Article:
How do you cultivate parental involvement and support for ALEKS?
If students are able to access the program from home, I encourage parents to observe their child's work on ALEKS and the students are to show and explain their progress on the report bar graph. A letter is sent home at the beginning of each semester detailing the class, the objectives and methods for improving the students' math abilities, and preparing them for PSSA testing using ALEKS. At back-to-school night, ALEKS is up and running on the computers in the classroom for exploring by parents, using the free trial option on the ALEKS homepage.
Is ALEKS assigned to your students as all or part of their homework responsibilities? If so, what part of the total homework load is it?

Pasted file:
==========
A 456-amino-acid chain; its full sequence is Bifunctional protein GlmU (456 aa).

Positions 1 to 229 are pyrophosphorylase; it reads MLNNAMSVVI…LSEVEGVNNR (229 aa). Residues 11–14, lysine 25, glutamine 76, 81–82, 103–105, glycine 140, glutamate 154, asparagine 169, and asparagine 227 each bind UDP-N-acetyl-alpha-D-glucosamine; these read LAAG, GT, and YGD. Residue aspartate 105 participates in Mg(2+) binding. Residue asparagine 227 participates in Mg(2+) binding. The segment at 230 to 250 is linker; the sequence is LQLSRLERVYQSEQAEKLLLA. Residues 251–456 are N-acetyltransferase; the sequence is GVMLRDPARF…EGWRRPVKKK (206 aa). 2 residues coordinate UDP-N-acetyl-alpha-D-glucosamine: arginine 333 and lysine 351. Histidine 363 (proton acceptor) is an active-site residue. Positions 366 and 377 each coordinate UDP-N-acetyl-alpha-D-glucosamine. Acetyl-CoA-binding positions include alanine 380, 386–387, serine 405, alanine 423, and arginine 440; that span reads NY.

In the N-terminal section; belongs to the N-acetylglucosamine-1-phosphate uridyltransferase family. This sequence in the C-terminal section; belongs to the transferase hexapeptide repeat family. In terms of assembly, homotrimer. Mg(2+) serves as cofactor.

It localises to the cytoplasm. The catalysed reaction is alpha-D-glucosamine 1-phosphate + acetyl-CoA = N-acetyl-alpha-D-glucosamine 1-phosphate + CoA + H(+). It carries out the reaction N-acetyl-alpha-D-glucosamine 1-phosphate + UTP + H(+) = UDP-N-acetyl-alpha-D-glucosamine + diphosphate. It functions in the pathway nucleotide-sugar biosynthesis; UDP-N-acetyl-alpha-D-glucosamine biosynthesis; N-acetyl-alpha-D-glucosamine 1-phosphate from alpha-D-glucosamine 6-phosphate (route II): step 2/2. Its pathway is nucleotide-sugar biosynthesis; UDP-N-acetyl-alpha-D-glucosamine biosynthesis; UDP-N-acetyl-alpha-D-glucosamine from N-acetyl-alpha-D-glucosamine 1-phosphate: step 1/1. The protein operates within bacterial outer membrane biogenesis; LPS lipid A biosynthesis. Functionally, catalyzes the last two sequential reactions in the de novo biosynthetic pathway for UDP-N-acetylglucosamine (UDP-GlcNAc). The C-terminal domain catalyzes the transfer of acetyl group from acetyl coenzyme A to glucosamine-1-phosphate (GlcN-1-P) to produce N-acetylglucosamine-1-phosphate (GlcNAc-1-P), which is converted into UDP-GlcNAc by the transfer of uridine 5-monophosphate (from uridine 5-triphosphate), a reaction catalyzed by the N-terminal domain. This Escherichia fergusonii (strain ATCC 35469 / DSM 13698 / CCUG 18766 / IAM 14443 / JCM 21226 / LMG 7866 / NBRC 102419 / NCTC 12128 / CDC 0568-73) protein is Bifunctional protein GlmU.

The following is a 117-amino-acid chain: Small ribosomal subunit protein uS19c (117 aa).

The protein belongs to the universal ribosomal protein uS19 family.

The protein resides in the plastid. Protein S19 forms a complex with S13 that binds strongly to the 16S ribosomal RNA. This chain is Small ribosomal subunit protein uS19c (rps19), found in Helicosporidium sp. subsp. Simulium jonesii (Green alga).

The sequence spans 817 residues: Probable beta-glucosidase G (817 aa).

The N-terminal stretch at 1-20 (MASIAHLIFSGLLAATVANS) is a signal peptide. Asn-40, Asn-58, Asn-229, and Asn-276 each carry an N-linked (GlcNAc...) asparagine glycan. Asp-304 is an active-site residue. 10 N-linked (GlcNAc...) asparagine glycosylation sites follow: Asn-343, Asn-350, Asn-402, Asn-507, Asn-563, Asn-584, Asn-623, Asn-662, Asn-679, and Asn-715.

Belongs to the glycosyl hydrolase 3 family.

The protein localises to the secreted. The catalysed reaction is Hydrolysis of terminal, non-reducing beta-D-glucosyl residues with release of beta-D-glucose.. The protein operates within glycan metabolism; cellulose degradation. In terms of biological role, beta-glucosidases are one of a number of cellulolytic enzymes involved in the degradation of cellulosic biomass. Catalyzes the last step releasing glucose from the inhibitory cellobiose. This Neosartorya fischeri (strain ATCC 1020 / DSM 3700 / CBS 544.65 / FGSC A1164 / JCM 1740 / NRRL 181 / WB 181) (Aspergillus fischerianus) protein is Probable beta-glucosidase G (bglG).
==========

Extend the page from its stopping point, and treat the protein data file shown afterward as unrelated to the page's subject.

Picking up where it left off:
No homework is assigned through ALEKS at this point in time because the semester-long course is a second math class for all of the students. However, when students are out of school for an extended time due to health or behavioral issues, ALEKS is the perfect solution.
How do you incorporate ALEKS into your grading system?
The remediation class is not graded other than to assign a pass/fail at the end of the marking period based on student cooperation and compliance with directives to attain some level of improvement. There is half credit given to the student upon completion of the semester if the student has worked as requested. Therefore, no pressure is applied to worry about a grade other than to work diligently each day in school.
Do you require students to make regular amounts of progress in ALEKS?
Since this is the first year using ALEKS in remediation, the decision was made to keep pressure at a minimum by just looking for any forward progress as an indicator that the student is making an improvement. Their eventual reward is proficiency on the PSSA tests. We print score reports regularly to watch progress steadily increase over time.
Since using ALEKS, please describe the learning outcomes or progress you have seen.